I have remarked elsewhere that IS' creation of Ajnad Media Foundation in summer 2013 with the production of a plethora of unique songs (e.g. 'Close ranks and pledge bay'ah [allegiance] to Baghdadi', 'My Ummah, Dawn Has Appeared/Loomed', and 'I am not content with a life of humiliation') helped to give the group a unique identity vis-a-vis other jihadi groups, particularly al-Qa'ida, from which, it was clear, what was then ISIS had de facto broken off following on from Baghdadi's refusal to disband ISIS. For example, the nasheed 'Close ranks and pledge bay'ah to Baghdadi', which emerged in September 2013, made reference to the forthcoming establishment of the Caliphate- something that was also emphasized in the emergence of the ISIS slogan 'The Promised Project of the Caliphate', in light of the group's takeover of Azaz in northern Syria bordering Turkey. Such have the Ajnad Media nasheeds become a marker of the group's distinct identity that ISIS' overtures to win over Somalia's al-Qa'ida affiliate ash-Shabaab were reportedly rebuffed with a sudden 180-degree turn-around by ash-Shabaab's leadership that even banned the broadcasting of ISIS nasheeds.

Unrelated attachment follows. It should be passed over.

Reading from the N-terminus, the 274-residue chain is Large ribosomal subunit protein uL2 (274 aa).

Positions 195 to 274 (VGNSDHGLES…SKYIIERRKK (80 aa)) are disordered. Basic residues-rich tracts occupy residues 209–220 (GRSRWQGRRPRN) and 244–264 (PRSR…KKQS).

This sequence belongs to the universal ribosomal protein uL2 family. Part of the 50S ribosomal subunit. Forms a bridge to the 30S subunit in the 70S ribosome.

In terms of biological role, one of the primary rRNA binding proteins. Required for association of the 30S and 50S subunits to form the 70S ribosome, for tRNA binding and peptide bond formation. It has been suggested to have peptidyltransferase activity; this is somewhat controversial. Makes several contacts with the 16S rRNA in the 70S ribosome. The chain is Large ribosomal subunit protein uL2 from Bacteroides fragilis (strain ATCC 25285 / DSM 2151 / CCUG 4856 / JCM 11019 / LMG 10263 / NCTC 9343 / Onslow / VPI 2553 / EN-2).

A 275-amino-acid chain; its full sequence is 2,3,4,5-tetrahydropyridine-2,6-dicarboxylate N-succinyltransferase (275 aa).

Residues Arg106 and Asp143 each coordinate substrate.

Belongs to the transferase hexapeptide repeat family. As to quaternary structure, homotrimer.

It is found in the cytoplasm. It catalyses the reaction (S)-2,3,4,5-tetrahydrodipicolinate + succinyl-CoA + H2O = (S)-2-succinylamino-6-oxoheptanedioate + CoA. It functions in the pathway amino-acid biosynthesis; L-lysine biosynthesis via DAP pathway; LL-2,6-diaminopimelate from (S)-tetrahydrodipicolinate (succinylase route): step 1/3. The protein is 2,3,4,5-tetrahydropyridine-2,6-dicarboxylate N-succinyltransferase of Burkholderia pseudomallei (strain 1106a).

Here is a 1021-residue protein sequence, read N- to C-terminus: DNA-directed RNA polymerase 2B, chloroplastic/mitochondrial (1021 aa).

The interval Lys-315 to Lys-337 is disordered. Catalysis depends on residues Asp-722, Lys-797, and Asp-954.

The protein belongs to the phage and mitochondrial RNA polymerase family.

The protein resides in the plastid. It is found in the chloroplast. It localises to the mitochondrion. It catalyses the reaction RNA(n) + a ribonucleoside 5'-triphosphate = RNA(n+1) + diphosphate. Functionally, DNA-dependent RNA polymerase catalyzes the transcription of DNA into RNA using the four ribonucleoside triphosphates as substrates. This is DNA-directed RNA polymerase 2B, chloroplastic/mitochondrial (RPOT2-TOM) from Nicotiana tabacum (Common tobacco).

Though Ajnad Media productions can be readily identified as background music in IS videos, strengthening IS' claim to a unique identity, it turns out that in a recent video on media operations in 'Euphrates Province', IS has in fact appropriated without credit an old nasheed that has nothing to do with jihadism. The nasheed in question is called 'tamūju t-taḥāyā' ('the cheers surge') and first appeared in November 2009 in two versions by Saudi munshids: one of them 'Abu Zayad' Maher al-Wazab, and the other Muhammad al-Jabbari. The version used in the IS video is that of Muhammad al-Jabbari.
[Update: I suspect IS came to associate the nasheed with itself on account of IS fans posting the nasheed as a 'nasheed of the Dawla' on Youtube and other platforms: see e.g. here].